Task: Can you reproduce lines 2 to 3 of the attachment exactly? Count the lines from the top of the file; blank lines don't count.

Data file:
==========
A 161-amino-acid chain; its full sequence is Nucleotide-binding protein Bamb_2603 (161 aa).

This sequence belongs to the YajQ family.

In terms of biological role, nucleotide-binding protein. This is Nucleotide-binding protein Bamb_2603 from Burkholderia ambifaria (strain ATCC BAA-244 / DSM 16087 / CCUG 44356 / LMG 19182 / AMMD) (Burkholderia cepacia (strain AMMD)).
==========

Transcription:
This sequence belongs to the YajQ family.

In terms of biological role, nucleotide-binding protein. This is Nucleotide-binding protein Bamb_2603 from Burkholderia ambifaria (strain ATCC BAA-244 / DSM 16087 / CCUG 44356 / LMG 19182 / AMMD) (Burkholderia cepacia (strain AMMD)).